Services sector suffers worst performance in eight months
Wednesday 04 July 2012
The powerhouse services sector suffered its worst performance in eight months in June, a closely-watched survey said, fuelling fears the UK remains stuck in recession.
The Markit/CIPS survey for overall services activity, in which a reading above 50 represents growth, came in at 51.3, down from 53.3 in May and its lowest reading since October.
Chris Williamson, chief economist at Markit, said it was one of the worst performances since the recovery began three years ago and showed signs that the sector's 18-month run of growth was in danger of stalling.
The Queen's diamond jubilee disrupted trade while new business slowed as the eurozone debt crisis sent confidence to a six month low and traders feared a post-Olympics lull.
With data earlier this week showing the manufacturing and construction data were both in decline in June, James Knightley, an economist at ING Bank, said the data suggested the UK's double-dip recession continued in the second quarter of 2012.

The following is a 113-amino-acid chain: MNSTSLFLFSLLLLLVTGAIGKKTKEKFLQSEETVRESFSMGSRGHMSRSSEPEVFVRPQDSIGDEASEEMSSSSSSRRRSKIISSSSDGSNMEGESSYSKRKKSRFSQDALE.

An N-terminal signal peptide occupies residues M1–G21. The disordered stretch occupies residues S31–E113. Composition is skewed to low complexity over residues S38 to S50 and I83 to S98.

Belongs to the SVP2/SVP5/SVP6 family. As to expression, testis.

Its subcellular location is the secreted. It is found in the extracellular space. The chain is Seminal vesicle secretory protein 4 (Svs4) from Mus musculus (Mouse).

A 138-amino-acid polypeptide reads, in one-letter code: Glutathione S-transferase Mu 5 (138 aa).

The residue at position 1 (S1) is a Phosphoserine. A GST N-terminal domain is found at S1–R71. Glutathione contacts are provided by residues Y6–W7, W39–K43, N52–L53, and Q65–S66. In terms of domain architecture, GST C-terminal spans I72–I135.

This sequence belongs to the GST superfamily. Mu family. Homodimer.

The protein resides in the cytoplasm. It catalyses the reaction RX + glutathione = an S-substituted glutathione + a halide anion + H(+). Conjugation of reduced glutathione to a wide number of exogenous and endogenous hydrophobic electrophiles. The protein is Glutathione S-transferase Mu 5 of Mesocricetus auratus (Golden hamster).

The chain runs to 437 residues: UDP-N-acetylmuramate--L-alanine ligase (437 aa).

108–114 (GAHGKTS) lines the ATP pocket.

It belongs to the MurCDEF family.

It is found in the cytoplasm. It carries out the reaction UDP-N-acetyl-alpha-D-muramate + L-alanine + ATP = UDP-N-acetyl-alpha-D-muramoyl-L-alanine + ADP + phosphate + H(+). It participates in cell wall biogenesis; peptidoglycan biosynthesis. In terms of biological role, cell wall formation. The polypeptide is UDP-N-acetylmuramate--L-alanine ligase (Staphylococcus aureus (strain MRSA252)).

Mr Knightley thinks GDP for the second quarter of 2012 will be flat to modestly lower.
The Bank of England is now widely expected to order a further £50 billion to be pumped into the economy through its quantitative easing scheme tomorrow on top of the £325 billion already sanctioned.
Mr Williamson added: "A steep drop in service providers' expectations about the year ahead also casts a gloomy shadow on prospects for the sector in the short term.
"The services PMI probably cements the case for further stimulus from the Bank of England, with the three surveys now collectively down firmly into territory that has triggered action from the Monetary Policy Committee in the past."
Employment levels in the sector rose for the seventh month in a row, but the expansion was only modest.
The prices charged by services companies fell amid discounting and a lack of demand.
This put profit margins under pressure, with operating costs driven up as rising energy, labour and travel prices more than offset lower fuel costs.
Howard Archer, chief economist at IHS Global Insight, predicts a 0.1% fall in GDP in the second quarter of 2012, following declines in the two previous quarters.
He said: "Even allowing for the fact that services activity was likely held back significantly in June by the two-day public holiday at the start of the month, this looks to be a fundamentally soft survey."
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